Saturday, November 12, 2011

Everyday Socialism

I'm reading this book, which I picked up for 50¢ at a thrift store. Tom Stone is a American who has lived for many years in Greece (or its islands), and knows what he's talking about.
One summer, he decided to partner with a tavern owner, to run the restaurant. This was a business deal, on the island of Patmos. Of course, he was concerned about how to handle the transaction and employment, legally. Here's a quote from the book:

"Above all, [my friend] didn't want any official documentation of our deal, nothing that the tax authorities might be able to trace back to him. Such practices were the norm in Greece. Everybody cheated the government, and only a fool was honest about his income."

Hm, okay. A whole society where everyone lies, particularly the government. Where no one wanted the government to know how much money one made. Why?

"This behavior was justified on two levels. First, government officials were uniformly dishonest and lined their pockets at every opportunity. They also filled cushy civil servant positions with their friends and relatives, who paid them a percentage for the privilege of collecting a salary and pension in a job at which they didn't have to work. So why should you, an ordinary citizen, be left holding the bag? Second, since the authorities expected everyone to lie about their income, they automatically taxed you for much more than you reported anyway. Therefore, cheating was also a justified attempt to right the wrong of being arbitrarily overtaxed in the first place."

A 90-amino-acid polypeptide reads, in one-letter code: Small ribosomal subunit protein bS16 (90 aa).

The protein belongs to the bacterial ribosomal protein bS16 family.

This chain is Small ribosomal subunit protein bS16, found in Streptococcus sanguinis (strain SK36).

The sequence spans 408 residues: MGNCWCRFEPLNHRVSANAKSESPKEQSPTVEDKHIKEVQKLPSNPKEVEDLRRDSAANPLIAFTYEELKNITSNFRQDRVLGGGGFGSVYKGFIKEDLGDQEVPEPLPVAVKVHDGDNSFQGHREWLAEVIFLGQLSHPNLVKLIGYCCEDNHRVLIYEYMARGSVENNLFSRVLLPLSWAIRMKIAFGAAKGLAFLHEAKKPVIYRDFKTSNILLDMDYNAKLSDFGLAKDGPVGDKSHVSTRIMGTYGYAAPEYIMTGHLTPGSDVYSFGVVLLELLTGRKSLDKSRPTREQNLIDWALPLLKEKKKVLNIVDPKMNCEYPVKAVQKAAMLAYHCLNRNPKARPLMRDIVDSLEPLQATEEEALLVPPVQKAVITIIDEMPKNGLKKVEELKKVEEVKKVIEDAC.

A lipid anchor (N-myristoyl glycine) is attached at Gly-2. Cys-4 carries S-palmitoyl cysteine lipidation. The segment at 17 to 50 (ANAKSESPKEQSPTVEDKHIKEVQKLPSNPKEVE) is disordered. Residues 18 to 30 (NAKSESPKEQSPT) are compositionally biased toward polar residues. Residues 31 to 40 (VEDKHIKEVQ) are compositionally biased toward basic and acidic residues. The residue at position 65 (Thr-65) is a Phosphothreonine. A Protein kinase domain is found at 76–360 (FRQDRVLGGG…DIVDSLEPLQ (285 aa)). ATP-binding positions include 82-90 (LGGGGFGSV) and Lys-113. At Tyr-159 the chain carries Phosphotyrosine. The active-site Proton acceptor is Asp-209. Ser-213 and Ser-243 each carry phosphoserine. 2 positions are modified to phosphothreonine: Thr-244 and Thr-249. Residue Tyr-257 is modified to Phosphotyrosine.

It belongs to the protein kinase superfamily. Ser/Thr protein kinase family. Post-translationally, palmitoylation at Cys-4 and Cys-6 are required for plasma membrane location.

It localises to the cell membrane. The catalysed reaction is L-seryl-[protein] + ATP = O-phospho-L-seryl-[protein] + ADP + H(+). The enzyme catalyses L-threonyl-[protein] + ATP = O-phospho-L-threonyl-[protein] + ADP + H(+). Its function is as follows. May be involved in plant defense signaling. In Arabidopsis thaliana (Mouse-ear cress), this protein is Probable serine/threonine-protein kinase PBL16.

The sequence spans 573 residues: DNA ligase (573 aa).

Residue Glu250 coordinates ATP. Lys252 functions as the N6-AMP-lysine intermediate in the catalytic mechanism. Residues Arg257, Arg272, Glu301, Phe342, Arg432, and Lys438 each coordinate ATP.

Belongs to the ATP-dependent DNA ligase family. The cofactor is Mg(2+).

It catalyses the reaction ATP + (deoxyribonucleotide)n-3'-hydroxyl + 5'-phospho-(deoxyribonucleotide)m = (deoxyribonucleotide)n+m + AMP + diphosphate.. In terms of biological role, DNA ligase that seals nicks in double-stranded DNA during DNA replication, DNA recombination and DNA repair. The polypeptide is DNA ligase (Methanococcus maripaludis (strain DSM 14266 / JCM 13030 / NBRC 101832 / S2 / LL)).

If you didn't absorb all of the meaning in each word, you should go back and read it again.

You'd almost think this fellow was a Tea Party activist, a Republican, a Christian Conservative. But he's not. He's just an ordinary ex-patriot, living in a highly socialist country. This is where Socialism gets you. And to be honest, all the ex-pat memoirs I read, whether in France, Italy, or Greece, have a passage (or a chapter!) just like this. Socialism produces a nation of deceivers.  Basically it's impossible to survive economically in a socialist system, without lies, thievery and deception.

Yeah, those are exactly the character traits a government should be fostering in its population. Ugh!

All these ex-pat writers tell these tales with humor, and they love their adoptive nations. They don't have a qualm about tricking the authorities. It's just part of living near the Mediterranean. But we in America should take note -- if we don't want to be living in such a culture, we shouldn't be hoofing it down the Socialist Path, as we certainly are.

And we are. Did you hear the words he used? "Lined their pockets." "Civil servant positions." "Collecting a salary and pension." "Arbitrarily overtaxed." In today's economic discussions, these words crop up often.

This book was published in 2002.  Look at Greece's economy today. The system has collapsed and left a population angry that they have been robbed.


  1. Good post! The writer's words sound all too familiar. I was having an economic talk with Hubs the other day and said, "Isn't it something that we are having such a discussion at our kitchen table about things that our forefathers fought the Mother Country over?"


  2. Very interesting, M.K. I'd like to know when the book was written, not that it really matters, for as you say, it's a typical story, of socialism in any era and place.
    Thanks for sharing - I'll keep my eyes open for this book.


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